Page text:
How accountants can make the most of increased payroll costs

Modulr By Modulr on 4 March 2022   •   4 mins read

From April, businesses will face higher payroll costs due to an increase in National Insurance  Contributions (NICs) and an uplift to the national minimum wage and the national living wage. 

By communicating these changes to clients proactively, accountants will be able to reinforce their position as a trusted business advisor, while ensuring that their clients don’t receive any nasty payroll surprises. Such conversations also present an opportunity for accountants to upsell payroll services, if they don't do so already. 


Increase to the National Living Wage and National Minimum Wage


National Minimum Wage

The national minimum wage must be paid to all workers and applies to temporary and permanent staff. 

It will increase from £8.36 to £9.18 for standard workers, and from £8.36 to £9.18 for apprentices from 1 April 2022 and must be paid by all employers, no matter how small they are.

Workers of school leaving age (16) are entitled to the national minimum wage, with those over 23 qualifying for the national living wage. 


National Living Wage

The national living wage is payable to all employees over the age of 23 and will increase from £8.91 to £9.50 per hour from 1 April 2022. 

This will result in workers earning around an extra £1,000 per year. 

Accountants and employers can check whether workers are paid the minimum thresholds by using the minimum wage calculators on HMRC’s website


Increases to NIC contributions

NIC contributions for both employers and employees will increase by 1.25% from April 2022, with the extra funds raised earmarked to support the NHS and social care across the UK. 

These changes will result in increased payroll costs for employers and less take-home pay for workers, assuming they don’t benefit from pay rises and are already paid above the minimum salary thresholds. 

As the current top NIC rate for employers is 13.8%, and employees 12%, the forthcoming rise of 1.25% is significant, with the former rising to 15.0% and the latter to 13.25%.

This will result in employees on an average annual salary of £31,500 paying an extra £233 of tax per year. 


Communicate changes to raise awareness and create new revenue opportunities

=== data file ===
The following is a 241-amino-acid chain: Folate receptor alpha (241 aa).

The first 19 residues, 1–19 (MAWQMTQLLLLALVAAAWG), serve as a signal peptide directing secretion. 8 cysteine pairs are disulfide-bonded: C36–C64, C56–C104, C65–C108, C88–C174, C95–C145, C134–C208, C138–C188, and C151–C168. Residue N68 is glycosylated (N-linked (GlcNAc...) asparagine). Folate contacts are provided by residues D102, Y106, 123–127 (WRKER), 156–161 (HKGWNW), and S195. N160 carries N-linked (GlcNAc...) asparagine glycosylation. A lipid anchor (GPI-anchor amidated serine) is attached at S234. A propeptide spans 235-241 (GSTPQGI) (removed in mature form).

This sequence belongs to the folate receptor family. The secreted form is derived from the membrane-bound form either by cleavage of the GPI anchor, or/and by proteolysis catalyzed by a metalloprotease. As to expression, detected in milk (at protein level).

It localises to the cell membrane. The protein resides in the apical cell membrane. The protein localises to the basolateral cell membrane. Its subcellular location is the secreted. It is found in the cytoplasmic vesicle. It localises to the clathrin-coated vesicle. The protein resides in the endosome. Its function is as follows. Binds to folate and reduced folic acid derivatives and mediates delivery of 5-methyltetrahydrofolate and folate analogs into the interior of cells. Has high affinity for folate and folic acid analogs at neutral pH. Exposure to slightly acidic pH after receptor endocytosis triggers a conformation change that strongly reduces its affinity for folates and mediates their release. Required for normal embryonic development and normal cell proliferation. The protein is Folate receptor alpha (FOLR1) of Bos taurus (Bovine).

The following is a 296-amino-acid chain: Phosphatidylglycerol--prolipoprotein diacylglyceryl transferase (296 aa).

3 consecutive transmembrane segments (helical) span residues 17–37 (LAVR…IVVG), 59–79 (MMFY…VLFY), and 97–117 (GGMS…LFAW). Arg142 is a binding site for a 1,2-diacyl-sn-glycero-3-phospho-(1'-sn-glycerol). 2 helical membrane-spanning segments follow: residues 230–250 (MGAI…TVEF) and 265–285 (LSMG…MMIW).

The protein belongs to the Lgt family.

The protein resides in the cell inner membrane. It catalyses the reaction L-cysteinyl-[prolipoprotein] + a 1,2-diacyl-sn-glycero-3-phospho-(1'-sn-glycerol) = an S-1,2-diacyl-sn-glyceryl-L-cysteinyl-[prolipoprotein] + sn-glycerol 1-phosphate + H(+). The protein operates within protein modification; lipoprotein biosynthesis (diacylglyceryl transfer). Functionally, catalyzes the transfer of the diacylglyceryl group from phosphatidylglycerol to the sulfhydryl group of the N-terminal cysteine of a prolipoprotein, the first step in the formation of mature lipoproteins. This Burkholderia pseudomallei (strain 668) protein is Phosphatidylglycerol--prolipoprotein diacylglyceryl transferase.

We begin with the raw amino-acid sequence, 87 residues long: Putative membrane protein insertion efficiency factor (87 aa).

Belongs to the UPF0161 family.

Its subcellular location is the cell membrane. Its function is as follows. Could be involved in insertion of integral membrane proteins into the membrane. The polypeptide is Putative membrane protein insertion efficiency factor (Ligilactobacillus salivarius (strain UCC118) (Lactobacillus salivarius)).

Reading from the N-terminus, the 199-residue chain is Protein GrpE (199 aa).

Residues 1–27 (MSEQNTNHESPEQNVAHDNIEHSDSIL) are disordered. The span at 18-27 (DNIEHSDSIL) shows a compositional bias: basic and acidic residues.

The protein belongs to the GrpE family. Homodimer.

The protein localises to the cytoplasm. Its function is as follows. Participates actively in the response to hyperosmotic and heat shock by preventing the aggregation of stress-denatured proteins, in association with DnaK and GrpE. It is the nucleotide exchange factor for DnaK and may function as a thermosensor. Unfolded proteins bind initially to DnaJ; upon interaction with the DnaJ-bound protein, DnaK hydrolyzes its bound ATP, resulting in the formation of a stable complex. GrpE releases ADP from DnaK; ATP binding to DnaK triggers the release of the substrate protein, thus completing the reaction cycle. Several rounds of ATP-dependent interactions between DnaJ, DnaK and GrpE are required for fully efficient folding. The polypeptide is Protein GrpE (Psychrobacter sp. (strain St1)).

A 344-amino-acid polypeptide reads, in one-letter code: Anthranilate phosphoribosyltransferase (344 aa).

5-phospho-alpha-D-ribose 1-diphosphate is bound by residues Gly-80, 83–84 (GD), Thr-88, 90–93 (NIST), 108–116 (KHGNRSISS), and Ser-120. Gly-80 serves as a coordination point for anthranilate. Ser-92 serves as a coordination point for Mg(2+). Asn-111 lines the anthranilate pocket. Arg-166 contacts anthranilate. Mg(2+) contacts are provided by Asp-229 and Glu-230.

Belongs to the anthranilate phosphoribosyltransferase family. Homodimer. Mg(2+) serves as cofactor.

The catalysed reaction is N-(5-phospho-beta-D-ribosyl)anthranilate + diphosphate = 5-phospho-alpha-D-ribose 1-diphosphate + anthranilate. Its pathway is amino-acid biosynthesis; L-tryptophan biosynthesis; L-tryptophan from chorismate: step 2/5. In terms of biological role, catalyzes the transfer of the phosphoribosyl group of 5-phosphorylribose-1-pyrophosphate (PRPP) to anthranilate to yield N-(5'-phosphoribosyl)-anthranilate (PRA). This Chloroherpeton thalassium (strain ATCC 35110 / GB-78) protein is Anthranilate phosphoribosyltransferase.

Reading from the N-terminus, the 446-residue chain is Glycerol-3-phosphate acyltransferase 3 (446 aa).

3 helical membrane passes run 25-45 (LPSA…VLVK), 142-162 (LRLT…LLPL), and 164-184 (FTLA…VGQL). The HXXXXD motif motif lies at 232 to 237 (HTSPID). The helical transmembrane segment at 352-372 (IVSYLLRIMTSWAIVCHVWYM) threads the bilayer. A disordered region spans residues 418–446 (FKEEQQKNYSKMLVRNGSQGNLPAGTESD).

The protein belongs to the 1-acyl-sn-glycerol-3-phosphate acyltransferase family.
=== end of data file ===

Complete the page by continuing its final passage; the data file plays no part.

While companies who manage payroll via accounting software should have these changes reflected automatically, accountants should still communicate changes so clients have enough cash to meet extra costs from April 2022.

Additionally, these conversations should also inform clients that staff will be taxed more, so pay rises may need to be considered to retain key members of personnel who are already paid above the minimum wage thresholds.

This also creates an opportunity for accounting firms to market payroll services to clients who have historically kept this function in-house, and an excuse to sell in cash flow forecasting services to clients they already provide payroll for.


Automation capabilities now make payroll an attractive service to offer

Developments in technology are changing the status of payroll from a manual led service with limited profitability, to a close to real-time value-added workflow, powered by automation.

Tools like the Modulr Payments Dashboard are disrupting payroll by using a single online portal that integrates with leading accounting software vendors to set up, approve and make payroll payments to employees and HMRC. 

Efficiencies from the Dashboard also enable accountants to streamline their services by reducing manual entry, eliminating errors and allowing the client to approve bank payments, with just a few clicks. 

Payroll no longer has to be a time-pressured service as payments can be set up in advance, with payments via the Faster Payments network clearing in around 30 seconds. 


Added benefits of providing payroll services

Providing payroll services makes compliance filings much easier as accountants no longer have to be responsible for fixing accounting entries for clients who undertake payroll themselves.

Additionally, administering payroll for clients further embeds accountants into their clients' businesses, making the accountancy proposition ‘stickier’.

The enhanced visibility of this accountant/client relationship also opens the door to other high-value advisory services, such as access to finance, cash flow forecasting and R&D tax credits. 


So, in conclusion, imparting knowledge about changes to payroll shows clients that you are proactive and have their best interests at heart. Accountants should make the most of this opportunity, alongside advances in payroll technology, to consider scaling up their existing payroll clients or introducing Payroll-as-a-Service to others, for the first time. 

Innovations, such as the Modulr Payments Dashboard, mean that it’s never been easier for accountants to introduce payroll as a profitable service line and to become further embedded within their clients' businesses as a result.